If you find yourself dining at a Thai restaurant and are keen to impress your date, here’s a pro tip: don’t order the pad thai. Sure, it’s tasty, but you’ll get so much more street cred if you tell the server you’ll have pad mee korat, pad thai’s rustic, provincial cousin. Or kuaytiaw phat puu, perhaps mentioning casually that, huh, this is the first time you’ve seen this dish of rice noodles fried with crab outside of its birthplace in Chanthaburi. Or mee krob, crispy noodles, simply to show how aware you are that the dish is often eaten with rice.
There are so many ways to impress (or appear like an intolerable know-it-all) because there are so many fried noodle dishes in Thailand. They range from dishes that have changed little, if at all, since having been introduced from China, to examples of noodle fusion that could only have appeared in Thailand. And best of all, given the way that most are served—accompanied by a selection of optional seasonings and garnishes that include dried chili flakes, fish sauce and/or soy sauce, sliced mild chilies sliced in vinegar, and sugar—no two Thai fried noodle dishes will ever taste the same.
With this in mind, the following is a nearly comprehensive list of Thailand’s fried noodle dishes, ranging from the mainstream to the regional.
Jap Chai Haeng/Chap Chai Hai Lam
Jap chai is a hearty stew of southern Chinese origin that’s typically based around greens. Somewhere along the line, a cook made the soup into stir-fry, supplementing the standard cabbage and Brassica greens, tofu and mushrooms with glass noodles, bamboo, tofu, pork, or seafood.
Koi See Mee
One of relatively few dishes of Cantonese origin that has caught on in Thailand, koi see mee consists of wheat-and-egg noodles, fried pancake-style until smoky and crispy, topped with a rather viscous broth that combines tender chicken, toothsome dried mushrooms, and crunchy bamboo. It’s served with optional condiments that typically include soy sauce, sliced mild chilies in vinegar, and ground white pepper.
Kuay Tiaw Khua Kai
Why don’t more chefs combine chicken and eggs? I’m glad that Chinese cooks in Thailand often do so, frying them up—ideally in lard, over a coal fire—along with wide egg noodles, preserved squid, green onions, and soy sauce, serving the mixture on a bed of lettuce.
Kuay Tiaw Nuea Sap
Thai beef stroganoff via India and China? This all-over-the-map comfort staple combines flash-fried wide rice noodles served with a topping of minced beef sautéed with sliced onions, a generous pinch of curry powder, and sometimes diced tomatoes (or ketchup). Kuaytiaw nuea sap is typically served on lettuce leaves, occasionally garnished with a fried egg, and often sprinkled with white pepper.
Kuay Tiaw Phat Puu/Sen Jan Phat Puu
This dish of flat, thin rice noodles and crab hails from Chanthaburi, a province in southeastern Thailand with both ample rice fields and access to seafood. The unusual combo is fried in a slightly sweet curry-like dressing, and is served with sides of bean sprouts, garlic chives, cucumber, and a slice of lime for squeezing.
Mee kati combines thin, round rice noodles and a rich, slightly sweet, coconut milk–based dressing. The restaurant version, a grand affair which may have originated in Bangkok’s royal palace, sees the noodles topped with a thin omelet cut into strips, and the dressing served on the side, often bulked out with minced pork and firm tofu. When sold on the street or at markets, mee kati is stripped down, the dressing and noodles usually fried together in advance, the latter often boasting a bright pink hue (the result of food coloring). Both versions are served with a variety of bitter, astringent, and tart-tasting sides such as Asian pennywort, Chinese chives, pork blood, and lime.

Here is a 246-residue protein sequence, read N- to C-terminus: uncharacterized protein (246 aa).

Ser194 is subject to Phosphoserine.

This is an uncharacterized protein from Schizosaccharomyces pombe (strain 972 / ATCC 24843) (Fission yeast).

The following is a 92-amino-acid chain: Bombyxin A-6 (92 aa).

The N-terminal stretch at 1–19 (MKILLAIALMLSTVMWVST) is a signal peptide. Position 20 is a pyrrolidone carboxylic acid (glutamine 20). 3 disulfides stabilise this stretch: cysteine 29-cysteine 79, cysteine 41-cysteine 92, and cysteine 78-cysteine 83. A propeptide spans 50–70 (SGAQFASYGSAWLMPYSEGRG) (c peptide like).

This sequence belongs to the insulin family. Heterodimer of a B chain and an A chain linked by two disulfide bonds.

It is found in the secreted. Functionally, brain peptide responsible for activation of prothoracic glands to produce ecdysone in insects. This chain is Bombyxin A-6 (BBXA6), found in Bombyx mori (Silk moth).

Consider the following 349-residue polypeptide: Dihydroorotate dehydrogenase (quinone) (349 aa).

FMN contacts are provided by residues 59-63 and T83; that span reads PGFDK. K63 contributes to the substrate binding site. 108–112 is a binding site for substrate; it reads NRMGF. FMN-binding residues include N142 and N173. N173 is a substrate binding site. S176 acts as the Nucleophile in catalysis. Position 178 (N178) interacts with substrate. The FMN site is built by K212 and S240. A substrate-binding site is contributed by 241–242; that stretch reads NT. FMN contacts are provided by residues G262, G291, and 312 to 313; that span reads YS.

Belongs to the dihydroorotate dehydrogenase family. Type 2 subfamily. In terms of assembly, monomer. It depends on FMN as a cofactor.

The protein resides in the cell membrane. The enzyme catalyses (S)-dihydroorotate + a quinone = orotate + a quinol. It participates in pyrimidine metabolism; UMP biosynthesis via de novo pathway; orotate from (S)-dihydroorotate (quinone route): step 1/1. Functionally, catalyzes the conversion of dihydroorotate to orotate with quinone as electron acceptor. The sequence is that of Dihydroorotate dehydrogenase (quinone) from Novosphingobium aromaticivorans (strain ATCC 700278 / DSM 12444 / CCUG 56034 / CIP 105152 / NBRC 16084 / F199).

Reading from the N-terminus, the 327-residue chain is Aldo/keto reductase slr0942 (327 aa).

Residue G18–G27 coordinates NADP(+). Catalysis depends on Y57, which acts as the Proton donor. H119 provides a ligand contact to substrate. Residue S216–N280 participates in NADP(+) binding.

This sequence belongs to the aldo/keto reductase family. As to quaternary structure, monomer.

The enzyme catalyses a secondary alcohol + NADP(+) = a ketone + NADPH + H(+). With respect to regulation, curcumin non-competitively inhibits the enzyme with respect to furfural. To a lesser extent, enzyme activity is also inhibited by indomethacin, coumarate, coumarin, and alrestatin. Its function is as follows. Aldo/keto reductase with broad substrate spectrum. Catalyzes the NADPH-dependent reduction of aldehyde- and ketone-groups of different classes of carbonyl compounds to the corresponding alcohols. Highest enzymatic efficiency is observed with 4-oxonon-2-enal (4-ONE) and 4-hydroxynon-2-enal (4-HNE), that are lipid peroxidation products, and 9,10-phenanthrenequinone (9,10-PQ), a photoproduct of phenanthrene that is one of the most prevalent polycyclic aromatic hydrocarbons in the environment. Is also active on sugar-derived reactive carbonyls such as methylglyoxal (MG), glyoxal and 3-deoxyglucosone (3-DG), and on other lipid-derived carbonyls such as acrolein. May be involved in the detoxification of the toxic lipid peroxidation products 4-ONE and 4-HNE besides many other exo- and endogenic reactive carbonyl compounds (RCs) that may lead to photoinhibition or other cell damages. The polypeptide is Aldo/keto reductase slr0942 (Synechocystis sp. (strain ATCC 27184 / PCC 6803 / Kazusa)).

With roots in central Thailand, this dish consists of thin, round rice noodles deep-fried until crispy tossed with a candy-like, aromatic dressing. The crispy, sticky noodles are typically supplemented with decadent ingredients such as chicken breast, shrimp, pickled garlic, or cashews, and are often garnished with garlic chives. Unlike most Thai fried noodle dishes, which are served as on their own as a one-dish meal, mee krob is usually eaten as a side, along with rice.
Kuay Tiaw Pad Kee Mao
So-called “drunken noodles” is one of Thailand’s most famous dishes abroad. It got its start via a dish called phat khi mao, the invention, if you choose to believe the tale, of a boozy fellow frying up whatever was in the fridge, in this case meat and/or seafood and a mish-mash of spicy, fragrant herbs. At some point, noodles entered the mix and the common perception of the dish became a noodle-starring affair—even among Thais. The most “traditional” version is probably that made with sen yai, wide, flat rice noodles, but just about any noodle is fair play, and spaghetti is, oddly enough, on track to becoming the standard.
Phat Bamii Lueang
This stir-fry of thick, round, bright yellow wheat-and-egg noodles can take two different forms depending on which Chinese ethnic group is making it. The more common Teochew version revolves around meat or tofu supplemented with hearty slices of vegetables such as choy sum, carrots, cabbage, and mushrooms; the elusive Hakka version typically includes pork and dried squid, the vegetable component being little more than a sprinkling of garlic chives.
In Thailand, chilies are ubiquitous. But there’s also an entire repertoire of mild dishes for children, and this stir-fry of macaroni and ketchup is a staple of the genre. Soft noodles and sweet flavors define the dish, which is typically based around chicken, shrimp, egg, or sliced hot dogs, supplemented with ingredients including chopped tomatoes, sliced onions, diced carrots or bell pepper, and/or tinned peas. In addition to sweet Thai-style ketchup, the dish is seasoned with even more sugar and salt and/or soy sauce. It’s sometimes served on a bed of lettuce.